Vacation. Most dictionaries define it as “leisure time away from work devoted to rest or pleasure”. Very true, right? As I sit here in my apartment in Italy, I can see numerous Americans walking by with their maps, enjoying the grandiosity of the Duomo while indulging in a heaping cone of gelato. The sad part is…why do we have to have to specify that pleasure has to be away from work? I don’t mean that everyday at work should be a vacation, of course, though that would be nothing short of fantastic. I mean that while I’m sitting here watching these people then looking at the milieu around them, there’s a huge clash of cultures. Even on vacation, Americans are revolving around schedules and time tables, getting up early just to rush from place to place. When you turn to the Italians you see the complete opposite. No one is ever anxiously rushing to get anywhere. Naturally, Americans see this extra time it takes to get places or get something done wasted time. Think of all you could do with those wasted 5 minutes! Wasted? Ha! To the Italians this is leisure time! They aren’t always so tense and uptight, worried about what comes next- they actually enjoy their bike ride to work, they enjoy spending an extra 20 minutes baking to make the pastry just right. The Italian culture got it right. They maintain this laid back lifestyle where they keep what really matters in perspective. Getting up early to go to work? I don’t think so. If you ever an Italian store open before 9am, that’d be the day. Italians enjoy EVERY day to the fullest. They take time to themselves, they are always surrounded by friends, they actually take the time to sit down with their friends and family ENJOY their meals with a nice glass of wine (and if you haven’t noticed, dinners in Italy are quite the production- antipasti, primi piatti, secondi piatti, dolce, lemoncello….). So why aren’t Americans more like this? Perhaps on your next vacation to Italy you can learn a little something from the Italians- you don’t have to pencil in 14 days every year for your own “pleasure time”. All you have to do is take the time to notice those small things that give you pleasure in your everyday life and embrace them.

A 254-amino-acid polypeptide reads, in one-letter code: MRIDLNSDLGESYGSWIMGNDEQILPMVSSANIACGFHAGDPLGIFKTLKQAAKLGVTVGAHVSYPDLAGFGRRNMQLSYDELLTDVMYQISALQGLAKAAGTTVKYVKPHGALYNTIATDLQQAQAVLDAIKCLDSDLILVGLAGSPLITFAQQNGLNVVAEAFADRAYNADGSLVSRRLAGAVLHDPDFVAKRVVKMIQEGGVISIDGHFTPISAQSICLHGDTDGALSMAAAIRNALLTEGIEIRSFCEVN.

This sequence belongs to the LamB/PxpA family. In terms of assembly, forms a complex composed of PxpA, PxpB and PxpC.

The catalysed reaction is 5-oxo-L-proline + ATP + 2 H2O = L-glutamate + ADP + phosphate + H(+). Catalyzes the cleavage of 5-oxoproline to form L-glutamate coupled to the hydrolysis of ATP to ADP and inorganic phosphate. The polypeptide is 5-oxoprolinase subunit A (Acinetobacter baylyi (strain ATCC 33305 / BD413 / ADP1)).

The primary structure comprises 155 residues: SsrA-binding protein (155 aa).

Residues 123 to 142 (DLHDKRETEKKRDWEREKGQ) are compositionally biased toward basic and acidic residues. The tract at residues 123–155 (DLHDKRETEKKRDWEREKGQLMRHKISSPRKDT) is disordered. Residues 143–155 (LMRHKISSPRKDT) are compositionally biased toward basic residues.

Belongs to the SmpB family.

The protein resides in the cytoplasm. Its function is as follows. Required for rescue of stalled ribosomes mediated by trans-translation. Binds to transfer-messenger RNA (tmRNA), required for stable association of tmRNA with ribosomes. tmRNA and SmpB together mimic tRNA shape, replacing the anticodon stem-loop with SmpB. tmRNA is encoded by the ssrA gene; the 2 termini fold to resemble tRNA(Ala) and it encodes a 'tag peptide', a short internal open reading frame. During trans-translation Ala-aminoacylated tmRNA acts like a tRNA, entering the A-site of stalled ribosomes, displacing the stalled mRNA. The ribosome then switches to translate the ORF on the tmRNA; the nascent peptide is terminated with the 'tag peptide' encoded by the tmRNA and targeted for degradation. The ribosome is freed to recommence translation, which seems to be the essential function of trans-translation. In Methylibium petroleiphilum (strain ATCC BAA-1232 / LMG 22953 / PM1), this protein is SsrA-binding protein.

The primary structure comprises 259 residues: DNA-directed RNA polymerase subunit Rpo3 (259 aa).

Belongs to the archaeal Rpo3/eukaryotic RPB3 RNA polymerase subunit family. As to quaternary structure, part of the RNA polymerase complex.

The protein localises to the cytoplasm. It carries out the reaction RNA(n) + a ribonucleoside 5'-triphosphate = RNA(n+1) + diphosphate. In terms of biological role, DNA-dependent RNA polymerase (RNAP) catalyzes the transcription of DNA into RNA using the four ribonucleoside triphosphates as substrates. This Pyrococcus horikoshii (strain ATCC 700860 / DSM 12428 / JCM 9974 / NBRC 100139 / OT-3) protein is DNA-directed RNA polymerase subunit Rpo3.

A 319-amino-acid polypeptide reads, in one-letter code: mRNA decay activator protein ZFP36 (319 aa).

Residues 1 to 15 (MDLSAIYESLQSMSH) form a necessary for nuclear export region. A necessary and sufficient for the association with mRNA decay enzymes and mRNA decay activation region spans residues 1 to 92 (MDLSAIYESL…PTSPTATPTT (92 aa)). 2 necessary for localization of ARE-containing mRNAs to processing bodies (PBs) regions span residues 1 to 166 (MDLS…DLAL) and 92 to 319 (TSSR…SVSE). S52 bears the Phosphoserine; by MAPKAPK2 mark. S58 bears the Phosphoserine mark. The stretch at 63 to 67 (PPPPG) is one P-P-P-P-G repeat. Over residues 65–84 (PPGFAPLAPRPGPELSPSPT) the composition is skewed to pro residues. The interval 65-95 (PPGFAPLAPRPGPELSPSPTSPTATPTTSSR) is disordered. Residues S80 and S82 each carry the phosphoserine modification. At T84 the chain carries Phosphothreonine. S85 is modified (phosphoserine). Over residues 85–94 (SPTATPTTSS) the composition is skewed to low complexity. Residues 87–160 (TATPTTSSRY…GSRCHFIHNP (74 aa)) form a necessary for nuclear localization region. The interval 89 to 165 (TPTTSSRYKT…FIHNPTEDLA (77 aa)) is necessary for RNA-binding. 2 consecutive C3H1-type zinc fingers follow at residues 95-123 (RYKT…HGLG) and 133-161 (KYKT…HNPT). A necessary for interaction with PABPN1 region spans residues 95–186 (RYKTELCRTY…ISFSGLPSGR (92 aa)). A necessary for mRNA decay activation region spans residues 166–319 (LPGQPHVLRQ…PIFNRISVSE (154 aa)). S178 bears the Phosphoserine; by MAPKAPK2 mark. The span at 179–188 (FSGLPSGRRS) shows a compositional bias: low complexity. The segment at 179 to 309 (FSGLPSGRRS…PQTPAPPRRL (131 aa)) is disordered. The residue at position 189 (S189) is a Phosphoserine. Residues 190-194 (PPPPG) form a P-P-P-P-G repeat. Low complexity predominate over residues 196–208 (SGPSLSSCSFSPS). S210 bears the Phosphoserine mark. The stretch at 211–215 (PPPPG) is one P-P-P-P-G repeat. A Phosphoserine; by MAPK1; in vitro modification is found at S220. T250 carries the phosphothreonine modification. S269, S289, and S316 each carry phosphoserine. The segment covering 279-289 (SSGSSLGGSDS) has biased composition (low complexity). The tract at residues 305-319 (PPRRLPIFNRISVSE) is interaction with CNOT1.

And I promise you, it’ll add up to more than 14 days worth.